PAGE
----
Other relevant Tangerine Topic
Other relevant CIBC Topics
Other relevant TD Topics
TD Credit Cards : find the best TD credit cards in Canada
Other relevant Scotiabank Topics
Other relevant Scotiabank Topics
Thinking about investing but worried about the volatility of the current global investment market? If so, you may want to look into a high-interest savings account. These banking products are designed to help savers maximize their savings and as the name implies, pay a better interest rate than traditional savings account products. Referred to as a HISA for short, many major banks, credit unions, and similar financial institutions offer their members access to high-interest savings accounts. The main purpose of a HISA is to allow individuals to earn a modest return on their savings without losing immediate access to their funds in the meantime.
HISAs are a great way to save money for a short-term goal such as a down payment, wedding, or vacation. They can also be a smart way to store money during economic uncertainty or a downturn when the stock market seems too risky. Low-risk investors often complement their financial portfolio with a HISA for the added security.
Both HISA savings accounts and savings accounts are designed to help customers save money. The main difference is that high-interest savings accounts usually pay a better interest rate which allows savings to actually grow. The interest rate on standard savings accounts usually results in very minimal growth whereas HISA accounts do produce measurable results over time. Since HISAs are not meant to be used regularly, they are usually subject to transfer limits, withdrawal limits, minimum balance requirements, and/or transaction fees.
In general, a regular savings account is sufficient for storing surplus cash that isn't needed on a regular basis while a HISA is a better place to save money intended for use farther down the road such as tuition, home renovations, or a vacation. While you may dip into a regular savings account here and there, the goal of a HISA savings account is only to access it once you have reached your anticipated total.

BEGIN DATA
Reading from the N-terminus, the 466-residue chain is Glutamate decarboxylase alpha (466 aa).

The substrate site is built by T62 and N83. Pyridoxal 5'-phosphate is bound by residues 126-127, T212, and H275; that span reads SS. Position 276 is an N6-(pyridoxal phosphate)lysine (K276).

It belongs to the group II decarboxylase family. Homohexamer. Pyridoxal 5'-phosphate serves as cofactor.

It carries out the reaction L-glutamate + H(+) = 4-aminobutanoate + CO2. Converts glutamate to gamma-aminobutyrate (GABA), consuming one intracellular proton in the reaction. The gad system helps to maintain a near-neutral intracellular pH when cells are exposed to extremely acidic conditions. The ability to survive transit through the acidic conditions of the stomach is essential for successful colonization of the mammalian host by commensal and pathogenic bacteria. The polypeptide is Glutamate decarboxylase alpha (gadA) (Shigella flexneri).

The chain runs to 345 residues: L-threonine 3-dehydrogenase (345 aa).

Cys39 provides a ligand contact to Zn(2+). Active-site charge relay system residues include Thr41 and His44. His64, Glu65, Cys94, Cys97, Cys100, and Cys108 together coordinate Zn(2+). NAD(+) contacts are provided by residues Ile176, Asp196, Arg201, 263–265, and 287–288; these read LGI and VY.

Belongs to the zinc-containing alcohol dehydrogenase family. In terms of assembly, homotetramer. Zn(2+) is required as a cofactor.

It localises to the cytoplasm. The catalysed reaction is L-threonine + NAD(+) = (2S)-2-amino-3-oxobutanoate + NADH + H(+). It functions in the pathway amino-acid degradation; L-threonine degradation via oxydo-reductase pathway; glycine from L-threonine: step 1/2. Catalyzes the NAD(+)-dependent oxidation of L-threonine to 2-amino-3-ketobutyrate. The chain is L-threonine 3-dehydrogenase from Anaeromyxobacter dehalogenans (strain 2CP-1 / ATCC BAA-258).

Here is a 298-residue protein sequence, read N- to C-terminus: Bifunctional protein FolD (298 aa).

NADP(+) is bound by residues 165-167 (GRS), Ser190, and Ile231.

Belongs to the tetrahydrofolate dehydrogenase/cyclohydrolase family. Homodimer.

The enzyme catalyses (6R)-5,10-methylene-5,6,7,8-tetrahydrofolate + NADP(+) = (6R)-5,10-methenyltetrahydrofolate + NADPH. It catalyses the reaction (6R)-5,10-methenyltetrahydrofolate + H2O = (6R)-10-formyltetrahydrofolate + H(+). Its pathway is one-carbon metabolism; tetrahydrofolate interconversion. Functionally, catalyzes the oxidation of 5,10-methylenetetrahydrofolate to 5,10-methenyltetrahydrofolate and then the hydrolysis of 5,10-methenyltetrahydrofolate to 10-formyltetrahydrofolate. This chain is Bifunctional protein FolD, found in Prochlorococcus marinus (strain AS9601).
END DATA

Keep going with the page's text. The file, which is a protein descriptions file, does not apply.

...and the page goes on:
As noted above, the largest appeal of high-interest savings accounts is that they allow your money to grow at a steady and secure rate. Large financial institutions that are members of the CIDC can insure HISAs up to $100,000 whereas credit unions that are insured locally by province usually cover the entire deposit amount without limits. While they may seem complex, the principle behind high-interest savings accounts is actually quite simple. Money that is placed into a HISA account generates a higher amount of interest because the bank is allowed to use these funds to loan out money to others.
In other words, when you place money in a HISA, your bank or credit union will use it to back their own loans which generate interest-driven profits that the bank, in turn, shares with you. In general, HISA accounts offer rates that start around .5% and extend up to 2% depending on the financial institution you choose. Usually, there are no monthly service fees but there may be limits on the number of transfers or withdrawals you are allowed since the account is not meant to be regularly accessed. Some banks also charge transaction fees to offset costs.
Any earnings that you make off a high-interest savings account are considered taxable. You must declare your earnings from interest and then pay the proper tax rate. However, savvy savers who hold a HISA placed within a Registered Retirement Savings Plan or a Tax-Free Savings account can protect their savings from taxes.
To reiterate, someone with the goal of saving money for a long-term purchase or financial goal would benefit from a high-interest savings account. Someone who likely needs to access their money in their savings account on a regular basis would not since there are usually fees associated with transactions that will offset the benefits of a higher interest rate.
Most major banks and credit unions in Canada offer their customers access to high-interest savings accounts so you should have a wide array of options. Since the goal of a high-interest savings account is to maximize your earning potential you need to start by looking at interest rates. You need to look for an interest rate that is higher than the rate of inflation so that you end up with measurable results. Over the last decade the inflation rate has leveled off around 2% so ideally a HISA with a 2% interest rate or higher is the best choice.
However, you should never shop for a HISA based on interest rate alone. You also need to look at the terms and conditions that are applicable to any potential account. Some financial institutions may require a minimum balance, limit withdrawals, charge fees on any transactions and/or have a certain period in which your initial deposit is locked-in.
While shopping around for a HISA also keep an eye out for high promotional rates and cash signing bonuses to help optimize the amount you are able to earn upfront. Keep in mind that the long-term interest rate will pay off better than a short-term rate and place most of your emphasis on it. For instance, earning 2% for the entire lifespan of an HISA will pay more than an initial offer of 3% for the first year and then 1.5% thereafter.